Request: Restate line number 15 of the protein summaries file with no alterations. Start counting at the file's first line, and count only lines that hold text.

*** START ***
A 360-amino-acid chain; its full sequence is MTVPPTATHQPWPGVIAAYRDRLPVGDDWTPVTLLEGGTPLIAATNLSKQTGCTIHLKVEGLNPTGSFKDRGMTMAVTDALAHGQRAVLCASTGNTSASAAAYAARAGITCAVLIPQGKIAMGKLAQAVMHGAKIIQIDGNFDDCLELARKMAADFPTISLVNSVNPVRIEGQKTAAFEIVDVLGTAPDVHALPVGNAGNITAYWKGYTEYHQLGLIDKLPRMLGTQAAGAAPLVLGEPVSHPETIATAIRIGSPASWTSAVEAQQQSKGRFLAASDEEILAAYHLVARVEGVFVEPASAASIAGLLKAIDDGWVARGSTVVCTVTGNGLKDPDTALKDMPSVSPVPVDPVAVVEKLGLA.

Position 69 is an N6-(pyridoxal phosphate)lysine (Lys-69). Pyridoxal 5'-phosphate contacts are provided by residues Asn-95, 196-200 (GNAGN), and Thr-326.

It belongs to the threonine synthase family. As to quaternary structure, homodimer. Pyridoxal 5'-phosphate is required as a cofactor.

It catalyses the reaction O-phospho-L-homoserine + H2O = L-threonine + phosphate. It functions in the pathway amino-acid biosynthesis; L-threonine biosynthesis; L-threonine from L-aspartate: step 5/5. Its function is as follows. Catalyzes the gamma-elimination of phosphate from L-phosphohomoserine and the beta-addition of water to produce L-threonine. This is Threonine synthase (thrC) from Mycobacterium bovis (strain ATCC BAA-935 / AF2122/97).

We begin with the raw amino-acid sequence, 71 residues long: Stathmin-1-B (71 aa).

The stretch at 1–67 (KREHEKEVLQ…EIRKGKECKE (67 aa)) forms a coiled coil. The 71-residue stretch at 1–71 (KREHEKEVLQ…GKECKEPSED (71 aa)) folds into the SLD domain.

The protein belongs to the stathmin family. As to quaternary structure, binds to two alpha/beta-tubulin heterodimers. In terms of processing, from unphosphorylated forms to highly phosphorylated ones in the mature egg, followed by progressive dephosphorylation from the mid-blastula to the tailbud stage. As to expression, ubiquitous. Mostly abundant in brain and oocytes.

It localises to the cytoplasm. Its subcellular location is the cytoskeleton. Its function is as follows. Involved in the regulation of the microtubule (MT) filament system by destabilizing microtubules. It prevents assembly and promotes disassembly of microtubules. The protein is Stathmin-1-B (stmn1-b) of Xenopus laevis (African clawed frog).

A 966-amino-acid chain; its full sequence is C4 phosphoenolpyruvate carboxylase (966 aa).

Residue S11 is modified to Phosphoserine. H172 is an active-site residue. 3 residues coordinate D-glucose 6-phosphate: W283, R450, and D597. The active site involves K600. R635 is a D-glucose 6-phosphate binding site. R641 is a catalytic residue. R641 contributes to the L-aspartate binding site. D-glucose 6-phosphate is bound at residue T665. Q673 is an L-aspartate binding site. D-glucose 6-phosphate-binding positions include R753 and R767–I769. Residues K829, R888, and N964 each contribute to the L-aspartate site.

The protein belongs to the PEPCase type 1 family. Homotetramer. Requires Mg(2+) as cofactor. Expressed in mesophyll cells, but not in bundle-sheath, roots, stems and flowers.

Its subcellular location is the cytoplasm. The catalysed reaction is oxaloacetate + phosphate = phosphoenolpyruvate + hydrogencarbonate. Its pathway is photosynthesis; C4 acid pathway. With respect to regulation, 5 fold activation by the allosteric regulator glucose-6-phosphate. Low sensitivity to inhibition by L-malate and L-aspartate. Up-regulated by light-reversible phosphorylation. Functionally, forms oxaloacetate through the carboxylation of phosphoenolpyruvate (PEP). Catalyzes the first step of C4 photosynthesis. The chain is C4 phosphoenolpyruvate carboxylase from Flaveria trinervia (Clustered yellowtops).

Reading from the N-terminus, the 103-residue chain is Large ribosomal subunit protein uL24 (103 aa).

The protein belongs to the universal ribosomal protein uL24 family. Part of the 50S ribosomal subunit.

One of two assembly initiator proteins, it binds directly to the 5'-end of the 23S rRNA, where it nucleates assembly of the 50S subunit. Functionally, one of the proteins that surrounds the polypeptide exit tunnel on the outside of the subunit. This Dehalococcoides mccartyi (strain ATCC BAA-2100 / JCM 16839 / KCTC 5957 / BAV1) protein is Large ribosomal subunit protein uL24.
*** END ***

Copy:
One of two assembly initiator proteins, it binds directly to the 5'-end of the 23S rRNA, where it nucleates assembly of the 50S subunit. Functionally, one of the proteins that surrounds the polypeptide exit tunnel on the outside of the subunit. This Dehalococcoides mccartyi (strain ATCC BAA-2100 / JCM 16839 / KCTC 5957 / BAV1) protein is Large ribosomal subunit protein uL24.